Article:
Law enforcement officials often request data from social platforms in connection with criminal investigations, allowing them to obtain information about the owner of a specific online account. While these requests require a subpoena or search warrant signed by a judge, emergency data requests don’t — and are intended for cases that involve life-threatening situations.
Fake emergency data requests are becoming increasingly common, as explained in a recent report from Krebs on Security. During an attack, hackers must first gain access to a police department’s email systems. The hackers can then forge an emergency data request that describes the potential danger of not having the requested data sent over right away, all while assuming the identity of a law enforcement official. According to Krebs, some hackers are selling access to government emails online, specifically with the purpose of targeting social platforms with fake emergency data requests.
As Krebs notes, the majority of bad actors carrying out these fake requests are actually teenagers — and according to Bloomberg, cybersecurity researchers believe the teen mastermind behind the Lapsus$ hacking group could be involved in conducting this type of scam. London police have since arrested seven teens in connection with the group.
But last year’s string of attacks may have been performed by the members of a cybercriminal group called Recursion Team. Although the group has disbanded, some of them have joined Lapsus$ with different names. Officials involved in the investigation told Bloomberg that hackers accessed the accounts of law enforcement agencies in multiple countries and targeted many companies over the course of several months starting in January 2021.
“We review every data request for legal sufficiency and use advanced systems and processes to validate law enforcement requests and detect abuse,” Andy Stone, Meta’s policy and communications director, said in an emailed statement to The Verge. “We block known compromised accounts from making requests and work with law enforcement to respond to incidents involving suspected fraudulent requests, as we have done in this case.”
When asked for comment, Apple directed The Verge to its law enforcement guidelines, which state: “If a government or law enforcement agency seeks customer data in response to an Emergency Government & Law Enforcement Information Request, a supervisor for the government or law enforcement agent who submitted the Emergency Government & Law Enforcement Information Request may be contacted and asked to confirm to Apple that the emergency request was legitimate.”
Meta and Apple aren’t the only known companies affected by fake emergency data requests. Bloomberg says hackers also contacted Snap with a forged request, but it’s not clear if the company followed through. Krebs on Security’s report also includes a confirmation from Discord that the platform gave away information in response to one of these fake requests.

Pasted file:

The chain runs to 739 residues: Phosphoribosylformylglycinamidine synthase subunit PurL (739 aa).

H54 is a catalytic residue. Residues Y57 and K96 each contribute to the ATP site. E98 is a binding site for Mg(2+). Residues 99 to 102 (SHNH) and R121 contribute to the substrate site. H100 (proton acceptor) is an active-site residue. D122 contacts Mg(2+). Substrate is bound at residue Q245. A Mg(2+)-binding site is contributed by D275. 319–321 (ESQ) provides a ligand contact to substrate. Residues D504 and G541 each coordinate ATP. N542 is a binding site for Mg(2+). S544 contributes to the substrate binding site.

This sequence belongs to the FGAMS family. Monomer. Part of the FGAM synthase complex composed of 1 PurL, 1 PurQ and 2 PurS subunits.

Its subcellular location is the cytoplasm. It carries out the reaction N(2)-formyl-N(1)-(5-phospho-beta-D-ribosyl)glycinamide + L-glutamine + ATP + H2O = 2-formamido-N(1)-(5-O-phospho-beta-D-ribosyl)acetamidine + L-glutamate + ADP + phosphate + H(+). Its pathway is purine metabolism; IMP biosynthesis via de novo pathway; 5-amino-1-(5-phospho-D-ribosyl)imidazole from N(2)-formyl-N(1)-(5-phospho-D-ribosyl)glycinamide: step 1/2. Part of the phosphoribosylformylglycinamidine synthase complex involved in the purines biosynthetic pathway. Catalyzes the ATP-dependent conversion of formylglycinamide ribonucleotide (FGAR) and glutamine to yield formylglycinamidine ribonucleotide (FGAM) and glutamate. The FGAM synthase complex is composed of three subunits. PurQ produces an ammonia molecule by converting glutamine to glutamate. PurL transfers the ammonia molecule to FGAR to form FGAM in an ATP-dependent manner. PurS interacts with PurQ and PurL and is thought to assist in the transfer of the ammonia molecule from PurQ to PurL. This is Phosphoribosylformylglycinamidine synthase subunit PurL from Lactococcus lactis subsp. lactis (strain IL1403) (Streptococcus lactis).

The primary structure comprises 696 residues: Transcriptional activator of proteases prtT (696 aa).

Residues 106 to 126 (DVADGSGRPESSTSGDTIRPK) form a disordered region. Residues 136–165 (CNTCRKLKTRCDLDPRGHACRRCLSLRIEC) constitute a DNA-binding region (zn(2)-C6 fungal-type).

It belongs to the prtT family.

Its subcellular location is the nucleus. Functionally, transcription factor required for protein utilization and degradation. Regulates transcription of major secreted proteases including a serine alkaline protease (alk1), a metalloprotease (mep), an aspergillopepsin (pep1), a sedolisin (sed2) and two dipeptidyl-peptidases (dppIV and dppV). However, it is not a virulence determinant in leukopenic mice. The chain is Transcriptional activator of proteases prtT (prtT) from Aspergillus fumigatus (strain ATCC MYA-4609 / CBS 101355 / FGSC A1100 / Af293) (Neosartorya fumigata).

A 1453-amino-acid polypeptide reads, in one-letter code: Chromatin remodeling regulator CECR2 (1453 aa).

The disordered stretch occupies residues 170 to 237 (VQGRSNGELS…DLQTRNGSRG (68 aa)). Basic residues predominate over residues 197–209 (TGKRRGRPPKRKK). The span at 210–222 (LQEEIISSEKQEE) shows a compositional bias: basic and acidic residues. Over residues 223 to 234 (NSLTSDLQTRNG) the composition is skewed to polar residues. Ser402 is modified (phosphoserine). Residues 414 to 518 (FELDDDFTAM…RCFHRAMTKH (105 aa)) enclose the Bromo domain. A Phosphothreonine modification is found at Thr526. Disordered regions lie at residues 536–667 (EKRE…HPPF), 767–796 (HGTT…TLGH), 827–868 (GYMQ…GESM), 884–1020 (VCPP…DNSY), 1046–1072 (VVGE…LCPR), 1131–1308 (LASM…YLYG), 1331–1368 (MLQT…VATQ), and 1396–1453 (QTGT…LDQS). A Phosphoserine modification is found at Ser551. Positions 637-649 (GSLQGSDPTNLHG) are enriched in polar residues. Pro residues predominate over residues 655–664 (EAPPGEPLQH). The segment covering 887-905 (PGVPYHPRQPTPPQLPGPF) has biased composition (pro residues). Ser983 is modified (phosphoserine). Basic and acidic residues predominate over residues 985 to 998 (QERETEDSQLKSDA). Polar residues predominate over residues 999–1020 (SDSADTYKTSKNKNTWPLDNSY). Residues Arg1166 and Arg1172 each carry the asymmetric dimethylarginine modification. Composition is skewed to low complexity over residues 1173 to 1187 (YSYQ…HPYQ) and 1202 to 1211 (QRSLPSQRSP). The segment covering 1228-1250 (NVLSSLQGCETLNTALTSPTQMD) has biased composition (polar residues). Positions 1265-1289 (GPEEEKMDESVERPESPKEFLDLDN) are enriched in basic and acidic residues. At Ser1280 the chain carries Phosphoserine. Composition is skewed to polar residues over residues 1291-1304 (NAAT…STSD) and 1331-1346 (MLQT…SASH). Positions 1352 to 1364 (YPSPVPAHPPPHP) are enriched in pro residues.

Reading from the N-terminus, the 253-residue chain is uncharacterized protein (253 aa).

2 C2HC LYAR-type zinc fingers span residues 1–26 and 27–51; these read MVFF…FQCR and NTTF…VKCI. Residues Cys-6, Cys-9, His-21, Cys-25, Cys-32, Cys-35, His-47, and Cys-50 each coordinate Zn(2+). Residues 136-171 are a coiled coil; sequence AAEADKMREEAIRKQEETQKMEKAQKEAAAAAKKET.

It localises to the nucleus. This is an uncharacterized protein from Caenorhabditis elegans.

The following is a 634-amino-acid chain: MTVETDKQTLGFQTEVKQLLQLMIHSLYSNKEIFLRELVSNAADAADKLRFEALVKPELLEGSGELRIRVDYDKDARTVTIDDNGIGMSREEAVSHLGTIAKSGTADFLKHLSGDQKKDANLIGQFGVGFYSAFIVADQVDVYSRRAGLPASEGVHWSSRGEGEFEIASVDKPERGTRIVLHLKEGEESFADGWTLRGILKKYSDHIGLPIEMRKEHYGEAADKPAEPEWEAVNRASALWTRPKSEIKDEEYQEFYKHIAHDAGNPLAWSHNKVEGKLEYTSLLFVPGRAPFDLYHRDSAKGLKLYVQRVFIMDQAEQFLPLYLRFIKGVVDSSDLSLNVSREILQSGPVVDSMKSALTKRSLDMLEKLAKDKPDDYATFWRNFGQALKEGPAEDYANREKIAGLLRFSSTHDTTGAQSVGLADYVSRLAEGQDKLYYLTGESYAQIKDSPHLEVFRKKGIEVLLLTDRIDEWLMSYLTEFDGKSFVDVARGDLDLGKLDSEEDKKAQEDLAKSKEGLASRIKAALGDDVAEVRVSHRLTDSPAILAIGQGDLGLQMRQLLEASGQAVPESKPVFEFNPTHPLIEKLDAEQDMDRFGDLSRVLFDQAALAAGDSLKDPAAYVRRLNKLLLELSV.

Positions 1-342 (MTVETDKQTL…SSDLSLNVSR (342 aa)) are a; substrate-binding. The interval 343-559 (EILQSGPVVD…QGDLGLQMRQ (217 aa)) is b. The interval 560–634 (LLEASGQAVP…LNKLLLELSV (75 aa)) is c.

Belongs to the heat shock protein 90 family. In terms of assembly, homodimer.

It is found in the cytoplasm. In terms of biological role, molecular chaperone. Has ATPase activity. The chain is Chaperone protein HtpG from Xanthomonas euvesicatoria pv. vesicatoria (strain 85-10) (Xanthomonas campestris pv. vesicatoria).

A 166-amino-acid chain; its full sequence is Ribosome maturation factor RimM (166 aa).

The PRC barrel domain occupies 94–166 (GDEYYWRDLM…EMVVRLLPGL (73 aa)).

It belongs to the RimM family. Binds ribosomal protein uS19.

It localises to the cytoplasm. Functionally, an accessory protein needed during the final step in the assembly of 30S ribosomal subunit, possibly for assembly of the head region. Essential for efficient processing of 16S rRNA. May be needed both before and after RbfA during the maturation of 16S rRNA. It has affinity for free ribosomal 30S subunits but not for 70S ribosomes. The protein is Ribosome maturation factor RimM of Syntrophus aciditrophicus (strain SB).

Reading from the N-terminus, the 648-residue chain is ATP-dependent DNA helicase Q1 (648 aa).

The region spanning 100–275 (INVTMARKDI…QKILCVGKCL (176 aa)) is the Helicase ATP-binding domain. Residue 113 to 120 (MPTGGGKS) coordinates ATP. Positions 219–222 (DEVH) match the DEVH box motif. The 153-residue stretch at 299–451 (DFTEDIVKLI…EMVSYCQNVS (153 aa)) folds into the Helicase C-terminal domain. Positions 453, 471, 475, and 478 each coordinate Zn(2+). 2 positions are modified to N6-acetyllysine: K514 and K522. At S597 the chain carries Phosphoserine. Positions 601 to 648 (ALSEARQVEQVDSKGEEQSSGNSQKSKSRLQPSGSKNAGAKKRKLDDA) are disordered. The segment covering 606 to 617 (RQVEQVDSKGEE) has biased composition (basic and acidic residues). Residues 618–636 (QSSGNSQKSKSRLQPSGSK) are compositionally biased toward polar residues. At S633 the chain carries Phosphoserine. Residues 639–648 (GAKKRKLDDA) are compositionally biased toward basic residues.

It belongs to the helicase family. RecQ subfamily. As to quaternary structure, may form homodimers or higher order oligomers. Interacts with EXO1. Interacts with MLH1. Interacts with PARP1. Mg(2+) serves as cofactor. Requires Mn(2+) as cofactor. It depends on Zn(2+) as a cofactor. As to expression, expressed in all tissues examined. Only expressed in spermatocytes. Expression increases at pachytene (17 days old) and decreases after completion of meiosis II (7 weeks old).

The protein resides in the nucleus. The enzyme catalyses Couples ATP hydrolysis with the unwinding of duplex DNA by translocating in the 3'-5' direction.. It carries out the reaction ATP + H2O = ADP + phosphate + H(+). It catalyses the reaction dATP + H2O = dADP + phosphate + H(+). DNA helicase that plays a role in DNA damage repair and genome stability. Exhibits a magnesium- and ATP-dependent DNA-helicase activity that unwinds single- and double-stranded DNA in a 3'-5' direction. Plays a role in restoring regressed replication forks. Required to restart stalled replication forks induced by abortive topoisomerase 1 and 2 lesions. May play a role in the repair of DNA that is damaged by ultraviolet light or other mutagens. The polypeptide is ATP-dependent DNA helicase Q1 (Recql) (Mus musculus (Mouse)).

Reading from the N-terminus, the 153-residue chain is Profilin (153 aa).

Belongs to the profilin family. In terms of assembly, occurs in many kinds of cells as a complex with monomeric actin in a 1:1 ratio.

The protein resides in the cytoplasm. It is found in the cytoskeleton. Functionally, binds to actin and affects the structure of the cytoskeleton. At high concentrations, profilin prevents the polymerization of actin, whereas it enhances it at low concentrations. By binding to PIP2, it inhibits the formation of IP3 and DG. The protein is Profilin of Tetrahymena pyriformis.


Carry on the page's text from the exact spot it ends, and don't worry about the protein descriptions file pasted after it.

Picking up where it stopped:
“This tactic poses a significant threat across the tech industry,” Peter Day, Discord’s group manager for corporate communications said in an emailed statement to The Verge. “We are continuously investing in our Trust & Safety capabilities to address emerging issues like this one.”
Snap didn’t immediately respond to a request for comment from The Verge.
Update March 30th 9:24PM ET: Updated to include a statement from a Discord spokesperson.
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“PyTorch’s mission is to accelerate the path from research prototyping to production deployment. With the growing mobile machine learning ecosystem, this has never been more important than before,” a spokesperson told VentureBeat via email. “With the aim of helping reduce the friction for mobile developers to create novel machine learning-based solutions, we introduce PyTorch Live: a tool to build, test, and (in the future) share on-device AI demos built on PyTorch.”
PyTorch, which Meta publicly released in January 2017, is an open source machine learning library based on Torch, a scientific computing framework and script language that is in turn based on the Lua programming language. While TensorFlow has been around slightly longer (since November 2015), PyTorch continues to see a rapid uptake in the data science and developer community. It claimed one of the top spots for fast-growing open source projects last year, according to GitHub’s 2018 Octoverse report, and Meta recently revealed that in 2019 the number of contributors on the platform grew more than 50% year-over-year to nearly 1,200.
PyTorch Live builds on PyTorch Mobile, a runtime that allows developers to go from training a model to deploying it while staying within the PyTorch ecosystem, and the React Native library for creating visual user interfaces. PyTorch Mobile powers the on-device inference for PyTorch Live.
PyTorch Mobile launched in October 2019, following the earlier release of Caffe2go, a mobile CPU- and GPU-optimized version of Meta’s Caffe2 machine learning framework. PyTorch Mobile can launch with its own runtime and was created with the assumption that anything a developer wants to do on a mobile or edge device, the developer might also want to do on a server.
“For example, if you want to showcase a mobile app model that runs on Android and iOS, it would have taken days to configure the project and build the user interface. With PyTorch Live, it cuts the cost in half, and you don’t need to have Android and iOS developer experience,” Meta AI software engineer Roman Radle said in a prerecorded video shared with VentureBeat ahead of today’s announcement.
PyTorch Live ships with a command-line interface (CLI) and a data processing API. The CLI enables developers to set up a mobile development environment and bootstrap mobile app projects. As for the data processing API, it prepares and integrates custom models to be used with the PyTorch Live API, which can then be built into mobile AI-powered apps for Android and iOS.